YouTube hits the refresh button with new logo, better optimized viewing experiences
- YouTube unveiled a wide range of new features as well as a refreshed logo and redesigned mobile app in a company blog post. The Google-owned video platform highlighted how it's experimenting with how to display videos in the best possible way across screens, including through automatically optimizing its player to match the video format when watched from vertical, square or horizontal views.
- The blog post also highlighted the change from YouTube's launch 12 years ago, when it only supported video of 320x240 size and a 4:3 aspect ratio. It now supports SD, HD, 4K, 360-degree, 3-D and live video that can be watched on practically any device connected to the internet. A number of other user experience enhancements include a cleaned-up design, the ability to fast forward or rewind 10 seconds of video playback with a single tap, variable speed on video playback, new browsing options while watching videos and optimized playback experiences based on the aspect ratio of the video being watched.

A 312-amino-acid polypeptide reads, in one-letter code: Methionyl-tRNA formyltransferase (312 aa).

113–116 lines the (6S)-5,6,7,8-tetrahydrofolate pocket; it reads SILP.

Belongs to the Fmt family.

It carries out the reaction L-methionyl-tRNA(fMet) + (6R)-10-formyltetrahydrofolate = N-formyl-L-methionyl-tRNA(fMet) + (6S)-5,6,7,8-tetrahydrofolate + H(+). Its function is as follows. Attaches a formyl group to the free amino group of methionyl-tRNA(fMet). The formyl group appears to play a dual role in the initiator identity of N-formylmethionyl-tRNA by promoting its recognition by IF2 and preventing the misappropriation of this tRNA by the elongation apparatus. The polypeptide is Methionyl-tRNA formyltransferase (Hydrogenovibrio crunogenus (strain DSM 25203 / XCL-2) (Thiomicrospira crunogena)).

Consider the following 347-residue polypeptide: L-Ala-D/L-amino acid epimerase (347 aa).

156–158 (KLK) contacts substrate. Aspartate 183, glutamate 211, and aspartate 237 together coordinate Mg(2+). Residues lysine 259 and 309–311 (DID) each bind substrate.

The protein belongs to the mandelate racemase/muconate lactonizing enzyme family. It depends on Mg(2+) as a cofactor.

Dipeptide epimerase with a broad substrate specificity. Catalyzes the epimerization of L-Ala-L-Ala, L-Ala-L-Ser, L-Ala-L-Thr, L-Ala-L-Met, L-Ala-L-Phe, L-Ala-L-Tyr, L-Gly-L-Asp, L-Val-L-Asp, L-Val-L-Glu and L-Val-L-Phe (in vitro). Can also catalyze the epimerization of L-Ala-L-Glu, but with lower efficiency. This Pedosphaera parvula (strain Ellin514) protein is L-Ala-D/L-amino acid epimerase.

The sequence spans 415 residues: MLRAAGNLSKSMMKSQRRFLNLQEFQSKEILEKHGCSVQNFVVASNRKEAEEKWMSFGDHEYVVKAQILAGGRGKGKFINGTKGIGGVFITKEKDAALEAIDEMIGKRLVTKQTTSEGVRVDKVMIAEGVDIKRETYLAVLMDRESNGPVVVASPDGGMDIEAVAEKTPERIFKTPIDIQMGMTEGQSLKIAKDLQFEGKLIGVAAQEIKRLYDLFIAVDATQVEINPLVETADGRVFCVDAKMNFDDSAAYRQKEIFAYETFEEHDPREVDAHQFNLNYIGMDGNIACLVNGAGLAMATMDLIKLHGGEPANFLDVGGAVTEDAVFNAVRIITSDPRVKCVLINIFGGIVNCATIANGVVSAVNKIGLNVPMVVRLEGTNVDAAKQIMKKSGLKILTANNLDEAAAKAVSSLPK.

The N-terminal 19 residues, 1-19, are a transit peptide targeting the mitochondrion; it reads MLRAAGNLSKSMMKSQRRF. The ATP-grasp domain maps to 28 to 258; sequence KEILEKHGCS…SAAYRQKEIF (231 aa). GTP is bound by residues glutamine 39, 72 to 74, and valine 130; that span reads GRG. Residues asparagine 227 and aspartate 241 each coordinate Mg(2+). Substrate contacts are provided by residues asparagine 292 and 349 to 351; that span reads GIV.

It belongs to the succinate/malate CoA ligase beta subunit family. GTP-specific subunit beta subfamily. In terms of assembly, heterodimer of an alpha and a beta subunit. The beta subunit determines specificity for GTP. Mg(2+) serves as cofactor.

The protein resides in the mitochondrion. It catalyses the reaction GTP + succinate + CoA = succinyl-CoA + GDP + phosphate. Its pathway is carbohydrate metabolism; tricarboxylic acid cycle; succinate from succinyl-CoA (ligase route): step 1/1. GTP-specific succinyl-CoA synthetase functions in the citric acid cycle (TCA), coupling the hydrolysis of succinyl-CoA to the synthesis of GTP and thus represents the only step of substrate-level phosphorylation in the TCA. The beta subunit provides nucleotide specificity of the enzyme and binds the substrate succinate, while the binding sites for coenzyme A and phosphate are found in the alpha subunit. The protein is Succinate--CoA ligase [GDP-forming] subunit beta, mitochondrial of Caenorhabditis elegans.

- The new logo is a subtle shift from the old YouTube, when the "Tube" portion of the text was surrounded by a rounded red rectangle. In the new version, the rounded rectangle has moved to the left of "YouTube" to instead surround the iconic "play." This branding will be more intuitive for buttons on devices like TV remotes, physical jam boxes and online video and audio players.
Marketers' interest in digital video is only growing, and YouTube is and has for a long time been the go-to platform for the medium. Even as digital video has quickly proliferated across desktop and mobile screens, many marketers have difficulty in optimizing their efforts for an intuitive and seamless viewing experience, and have also experienced difficulty in mastering new formats that have emerged like vertical video.
A recent study from YouAppi found 96% of those surveyed face challenges in creating mobile video, in particular, with 35% pointing to difficulties in effectively delivering their content. In practical terms, YouTube's latest update means marketers can create video in whatever format they find most convenient and should have a reasonable expectation that any viewer on any device will receive a suitable, if not optimized, viewing experience.
The changes might be especially valuable for those looking to test out more bleeding-edge formats like 360-degree video, which can create immersive and resonant brand experiences but are also more technologically complex than straightforward offerings.
For another look at the YouTube updates, check out Andrew Hutchinson's analysis over at Social Media Today
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